For all our Bayesian estimates, we produced 95% CrI; these represent the values between which there is a 95% probability of containing the parameter of interest, given the data at hand and the previous information used.i All programming was carried out using WinBUGS.8
Regarding “naive” estimates, when a case of dermatomyositis/polymyositis was defined based on cases identified from billing data only, the prevalence estimate was 10.2 cases per 100 000 with the requirement of two or more physician codes for dermatomyositis/polymyositis (⩽2 months apart but within 2 years) and 8.1 per 100 000 with the algorithm requiring only one or more rheumatologist code for dermatomyositis/polymyositis. The prevalence was 10.5 per 100 000 if the case definition was limited to only cases identified from the hospitalisation data. Approximately half of the cases identified in hospitalisation data were not identified with the first billing data algorithm, and the same proportion of cases identified by that billing algorithm was not identified in the hospitalisation database. For our “composite” case definition based on either two or more physician visits or one or more hospitalisation, the prevalence estimate for 2003 was 15.6 per 100 000.
In the primary analyses using the Bayesian latent class hierarchical model that adjusts for the imperfect nature of the databases, we estimated the prevalence of dermatomyositis/polymyositis in Quebec, for the year 2003, to be 21.5 per 100 000 (95% CrI 19.4 to 23.9). Prevalence was higher for women than for men, and for older individuals (fig 1A, table 1). Prevalence estimates were lowest in young rural men (2.7/100 000, 95% CrI 1.6 to 4.1) and highest in older urban women (70/100 000, 95% CrI 61.3 to 79.3). With multivariate adjustment in our regression model, the effect of sex and age on prevalence remained, and there was also evidence of an interaction between age and sex (table 1).
Sensitivity of case ascertainment tended to be lower in older versus younger individuals (table 1, fig 1B), although wide credible intervals preclude definitive conclusions. In the regression model (table 1), this effect was most clearly seen with the billing data algorithm requiring two or more physician visits for dermatomyositis/polymyositis, with the adjusted odds ratio (0.43, 95% CrI 0.19 to 0.96), suggesting that using this algorithm, dermatomyositis/polymyositis cases in older individuals would be less likely to be detected (compared with younger individuals). As illustrated in fig 1B, hospitalisation data tended to be more sensitive than billing data for case ascertainment among individuals living in rural areas, particularly for older individuals. For older rural residents, the sensitivity estimates of case ascertainment relying on rheumatology billing were particularly low (23–24%), whereas sensitivity estimates for hospitalisation data and physician billing data in rural areas were approximately 69–70% for younger individuals and 47–55% in older individuals. The confidence intervals for estimates, however, were generally wide and overlapping.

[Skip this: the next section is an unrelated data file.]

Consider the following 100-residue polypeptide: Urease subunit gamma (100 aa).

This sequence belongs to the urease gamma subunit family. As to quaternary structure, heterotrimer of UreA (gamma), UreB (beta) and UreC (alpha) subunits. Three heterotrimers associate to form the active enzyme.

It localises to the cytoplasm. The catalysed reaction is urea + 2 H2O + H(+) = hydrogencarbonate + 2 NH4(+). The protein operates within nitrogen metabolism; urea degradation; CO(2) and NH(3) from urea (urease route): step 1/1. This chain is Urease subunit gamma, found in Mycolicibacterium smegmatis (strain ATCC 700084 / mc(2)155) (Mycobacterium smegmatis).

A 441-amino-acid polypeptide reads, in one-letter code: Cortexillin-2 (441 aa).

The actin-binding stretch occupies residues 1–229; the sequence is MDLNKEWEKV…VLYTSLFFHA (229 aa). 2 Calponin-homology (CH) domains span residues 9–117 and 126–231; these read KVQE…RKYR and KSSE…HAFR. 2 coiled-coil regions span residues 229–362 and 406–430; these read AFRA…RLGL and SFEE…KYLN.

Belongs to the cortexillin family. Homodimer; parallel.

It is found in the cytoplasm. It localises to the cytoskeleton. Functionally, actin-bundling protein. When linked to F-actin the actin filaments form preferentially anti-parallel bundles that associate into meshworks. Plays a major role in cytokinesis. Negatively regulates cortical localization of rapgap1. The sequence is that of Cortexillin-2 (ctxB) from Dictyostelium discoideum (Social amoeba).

The demographics and drug exposure histories of the subject pool appeared to be consistent with what one would expect for individuals with myositis. For example, in patients identified through rheumatology billing data, the average age was 60 years (SD 18, median 61) and the sample was 68.5% female. We did not have drug exposure information on all individuals; however, the province provides drug insurance for all residents aged 65 years of older (as well as a subset of the younger population without private drug insurance). In these individuals we noted that 80% of identified myositis cases were exposed to glucocorticoids or steroid-sparing agents following diagnosis. Additional individuals may have been treated with infusion therapies such as intravenous gamma globulin, methylprednisolone, or cyclophosphamide (information not available from the administrative drug database).
Earlier results1 9 of pooled analyses placed the prevalence of autoimmune myopathies at approximately five per 100 000. Those pooled estimates do not reflect the effects of variations among populations in terms of sex, age, time and region. Given that autoimmune myopathies affect demographic subgroups differentially, an overall population prevalence estimate might be somewhat uninformative. Variations in the frequency of autoimmune myopathies by age and sex have been estimated in earlier studies.10 11 However, much of the existing data was generated decades ago; the ageing of populations in the developed world probably means that current prevalence is higher than previous estimates.12 One hypothesis is that with increasing awareness of systemic autoimmune disorders, these conditions are diagnosed and treated more promptly; this has not been specifically proved.13
Although not definitive, our estimates suggest that different case ascertainment approaches may be more sensitive in certain demographic subgroups. For example, case ascertainment based on hospitalisation data alone would tend to pick up a greater proportion of rural (vs urban) cases. This might be explained by the fact that people in rural areas generally have poorer access to specialists. One implication is that a study relying on a single ascertainment method (eg, recruitment from rheumatology offices) may correspond to a very different sample than another study using a different method (eg, that examined only cases from hospital records). The sample differences might relate not only to demographics, but potentially also to clinical factors (eg, disease severity).